So far you can pick up 17 adventures as graphic novels with volume 18 due in August and more to follow. And due to the success of the comic strip O'Donnell also penned 11 Modesty Blaise novels & 2 short story collections. The first novel titled, naturally enough, Modesty Blaise was published in '65 and remains in print as a key cult crime/adventure novel.
There have been a number of film and TV adaptations but the one of interest is the messy but entertaining '66 film that captures the wonderful European style of the hedonistic bon vivant. It has Monica Vitti in hot '60s fashions, Dirk Bogarde in snazzy suits and Terence Stamp as Willy Garvin in trendy threads, you can't beat that for styling.
We've had some cool people through Planet. Like when the band Garbage used our toilets or when Rhianna and Bob Geldof coincidently turned up to our clothing launch. I'm not talking about when Dylan Moran asked if we knew anywhere near by that would let you drink and smoke (we had to say no, the licensed cafe isn't open yet) or when a guy I'm sure was the ghost of SunRa played awesome jazz on our piano and then left followed by his two bodyguards.
Better still havebeen the planned visits by cool people. When Booker Prize winner DBC Pierre officially opened the bookshop with a beer in one hand and a shot of vodka in the other or when Shaun Tan came in to sign his newly released Arrival to a two hour line of eager children and even more eager graphic designers and when Peter Greenaway came in to chat about how film is dead. But I think the winner for coolest visitor to Planet is Henry Rollins who stopped by and made himself available for signing.
American punk legend, cult writer, socio-political commentator, talk show host, raconteur and a star of the hard-hitting talking tour, Henry Rollins stood at the front of a long cue of people largely in black and he greeted each and every one of them.
I wouldn't call the event a signing, though that was its purpose. Henry quickly turned it into a handshake and a brief chat, a personable one-on-one. The signature he left behind had no longer been the purpose of those who lined up but now a reminder, a memento, of meeting and talking to him.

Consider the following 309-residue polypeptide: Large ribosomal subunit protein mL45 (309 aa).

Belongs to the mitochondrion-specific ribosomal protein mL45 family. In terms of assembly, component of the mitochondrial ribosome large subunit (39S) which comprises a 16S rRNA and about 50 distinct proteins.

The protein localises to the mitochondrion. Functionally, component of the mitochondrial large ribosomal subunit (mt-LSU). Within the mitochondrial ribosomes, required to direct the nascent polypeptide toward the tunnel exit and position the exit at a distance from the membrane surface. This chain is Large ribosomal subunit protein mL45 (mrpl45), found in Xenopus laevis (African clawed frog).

Here's my choices of best book covers for April.
Well, actually, I cheated with the top three. Yes, Windup Girl is a paperback release for April, but the cover art is idenitical to last years hardcover release but I somehow missed it. Incidently, Windup Girl by Paolo Bacigalupi is fast being considered one of the hottest novels around and already slated to take numerous awards. Looks nicely po-mo which is always a bonus for me. Same with Mind Over Ship, I skipped the hardcover and also this paperback edition is a couple of months old. And oops regarding Pinion. This is the third book in Jay Lake's Clockwork Earth series and somehow I missed ordering it till April instead of March.
You probably have already guessed I'm a sucker for futuristic cityscapes and a penchant for the fantastic, so many covers usually come from genre titles. There are five graphic novels here as well. There's usually one, maybe two, but I'm seeing a growing trend by comic publishers to have the art direction more explorative. For the last three months there has been a cover by the publication house Vertigo and for April there are two, Area 10 and Luna Park.
And I assure you that the three covers with skulls is coincidence and not an indication that I have a thing for brain cases.
Logorama won best animated short at the Academy Awards this year. Originally in French it has had the American voice treatment. It's sixteen minutes of pretty friggin' awesome. Nuthin' else to be said. Enjoy